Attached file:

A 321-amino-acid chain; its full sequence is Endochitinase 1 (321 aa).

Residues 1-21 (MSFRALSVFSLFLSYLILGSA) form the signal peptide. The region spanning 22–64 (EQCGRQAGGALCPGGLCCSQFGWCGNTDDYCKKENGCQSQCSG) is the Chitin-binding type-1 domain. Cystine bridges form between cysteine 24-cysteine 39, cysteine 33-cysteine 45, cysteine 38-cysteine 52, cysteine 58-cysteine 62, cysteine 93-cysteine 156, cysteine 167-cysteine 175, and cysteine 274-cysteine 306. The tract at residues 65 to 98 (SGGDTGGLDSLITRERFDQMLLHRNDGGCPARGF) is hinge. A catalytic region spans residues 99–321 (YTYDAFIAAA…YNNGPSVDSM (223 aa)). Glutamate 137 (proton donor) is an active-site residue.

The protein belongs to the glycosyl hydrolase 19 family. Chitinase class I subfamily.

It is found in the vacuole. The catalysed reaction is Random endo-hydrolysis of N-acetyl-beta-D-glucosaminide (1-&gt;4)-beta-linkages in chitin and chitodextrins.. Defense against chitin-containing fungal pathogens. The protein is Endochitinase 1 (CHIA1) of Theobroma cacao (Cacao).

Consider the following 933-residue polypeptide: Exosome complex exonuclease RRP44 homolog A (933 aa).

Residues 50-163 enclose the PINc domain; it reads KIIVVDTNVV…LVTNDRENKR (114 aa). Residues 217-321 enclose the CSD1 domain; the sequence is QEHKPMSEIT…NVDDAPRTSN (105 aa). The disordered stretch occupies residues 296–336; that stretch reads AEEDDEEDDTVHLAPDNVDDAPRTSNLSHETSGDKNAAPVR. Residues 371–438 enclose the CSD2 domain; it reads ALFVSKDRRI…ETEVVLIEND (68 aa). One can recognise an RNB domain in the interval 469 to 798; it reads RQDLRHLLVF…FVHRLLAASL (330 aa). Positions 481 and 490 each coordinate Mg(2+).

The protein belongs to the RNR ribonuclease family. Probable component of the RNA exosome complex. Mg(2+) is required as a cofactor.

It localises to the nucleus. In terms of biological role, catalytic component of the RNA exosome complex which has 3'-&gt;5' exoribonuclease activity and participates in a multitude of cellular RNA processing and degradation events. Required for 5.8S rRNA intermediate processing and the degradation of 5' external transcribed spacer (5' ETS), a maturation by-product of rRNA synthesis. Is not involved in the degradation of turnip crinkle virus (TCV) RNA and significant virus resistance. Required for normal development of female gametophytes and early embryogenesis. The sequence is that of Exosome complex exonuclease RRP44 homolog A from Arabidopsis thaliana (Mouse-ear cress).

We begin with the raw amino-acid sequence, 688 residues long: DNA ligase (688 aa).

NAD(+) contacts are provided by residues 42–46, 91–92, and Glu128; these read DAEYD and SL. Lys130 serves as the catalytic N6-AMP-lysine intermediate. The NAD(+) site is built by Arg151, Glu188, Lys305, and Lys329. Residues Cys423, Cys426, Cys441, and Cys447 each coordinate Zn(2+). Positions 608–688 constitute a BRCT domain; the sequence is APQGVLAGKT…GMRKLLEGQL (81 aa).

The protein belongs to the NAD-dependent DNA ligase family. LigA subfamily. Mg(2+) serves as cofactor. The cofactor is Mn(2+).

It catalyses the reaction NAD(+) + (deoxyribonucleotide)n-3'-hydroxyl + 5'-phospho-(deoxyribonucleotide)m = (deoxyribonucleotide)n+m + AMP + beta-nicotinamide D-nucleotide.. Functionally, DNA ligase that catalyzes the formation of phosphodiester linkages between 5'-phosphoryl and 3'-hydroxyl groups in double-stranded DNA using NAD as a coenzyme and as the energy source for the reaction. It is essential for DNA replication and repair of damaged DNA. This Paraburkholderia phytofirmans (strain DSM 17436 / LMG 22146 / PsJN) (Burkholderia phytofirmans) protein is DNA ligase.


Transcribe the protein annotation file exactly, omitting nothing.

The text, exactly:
A 321-amino-acid chain; its full sequence is Endochitinase 1 (321 aa).

Residues 1-21 (MSFRALSVFSLFLSYLILGSA) form the signal peptide. The region spanning 22–64 (EQCGRQAGGALCPGGLCCSQFGWCGNTDDYCKKENGCQSQCSG) is the Chitin-binding type-1 domain. Cystine bridges form between cysteine 24-cysteine 39, cysteine 33-cysteine 45, cysteine 38-cysteine 52, cysteine 58-cysteine 62, cysteine 93-cysteine 156, cysteine 167-cysteine 175, and cysteine 274-cysteine 306. The tract at residues 65 to 98 (SGGDTGGLDSLITRERFDQMLLHRNDGGCPARGF) is hinge. A catalytic region spans residues 99–321 (YTYDAFIAAA…YNNGPSVDSM (223 aa)). Glutamate 137 (proton donor) is an active-site residue.

The protein belongs to the glycosyl hydrolase 19 family. Chitinase class I subfamily.

It is found in the vacuole. The catalysed reaction is Random endo-hydrolysis of N-acetyl-beta-D-glucosaminide (1-&gt;4)-beta-linkages in chitin and chitodextrins.. Defense against chitin-containing fungal pathogens. The protein is Endochitinase 1 (CHIA1) of Theobroma cacao (Cacao).

Consider the following 933-residue polypeptide: Exosome complex exonuclease RRP44 homolog A (933 aa).

Residues 50-163 enclose the PINc domain; it reads KIIVVDTNVV…LVTNDRENKR (114 aa). Residues 217-321 enclose the CSD1 domain; the sequence is QEHKPMSEIT…NVDDAPRTSN (105 aa). The disordered stretch occupies residues 296–336; that stretch reads AEEDDEEDDTVHLAPDNVDDAPRTSNLSHETSGDKNAAPVR. Residues 371–438 enclose the CSD2 domain; it reads ALFVSKDRRI…ETEVVLIEND (68 aa). One can recognise an RNB domain in the interval 469 to 798; it reads RQDLRHLLVF…FVHRLLAASL (330 aa). Positions 481 and 490 each coordinate Mg(2+).

The protein belongs to the RNR ribonuclease family. Probable component of the RNA exosome complex. Mg(2+) is required as a cofactor.

It localises to the nucleus. In terms of biological role, catalytic component of the RNA exosome complex which has 3'-&gt;5' exoribonuclease activity and participates in a multitude of cellular RNA processing and degradation events. Required for 5.8S rRNA intermediate processing and the degradation of 5' external transcribed spacer (5' ETS), a maturation by-product of rRNA synthesis. Is not involved in the degradation of turnip crinkle virus (TCV) RNA and significant virus resistance. Required for normal development of female gametophytes and early embryogenesis. The sequence is that of Exosome complex exonuclease RRP44 homolog A from Arabidopsis thaliana (Mouse-ear cress).

We begin with the raw amino-acid sequence, 688 residues long: DNA ligase (688 aa).

NAD(+) contacts are provided by residues 42–46, 91–92, and Glu128; these read DAEYD and SL. Lys130 serves as the catalytic N6-AMP-lysine intermediate. The NAD(+) site is built by Arg151, Glu188, Lys305, and Lys329. Residues Cys423, Cys426, Cys441, and Cys447 each coordinate Zn(2+). Positions 608–688 constitute a BRCT domain; the sequence is APQGVLAGKT…GMRKLLEGQL (81 aa).

The protein belongs to the NAD-dependent DNA ligase family. LigA subfamily. Mg(2+) serves as cofactor. The cofactor is Mn(2+).

It catalyses the reaction NAD(+) + (deoxyribonucleotide)n-3'-hydroxyl + 5'-phospho-(deoxyribonucleotide)m = (deoxyribonucleotide)n+m + AMP + beta-nicotinamide D-nucleotide.. Functionally, DNA ligase that catalyzes the formation of phosphodiester linkages between 5'-phosphoryl and 3'-hydroxyl groups in double-stranded DNA using NAD as a coenzyme and as the energy source for the reaction. It is essential for DNA replication and repair of damaged DNA. This Paraburkholderia phytofirmans (strain DSM 17436 / LMG 22146 / PsJN) (Burkholderia phytofirmans) protein is DNA ligase.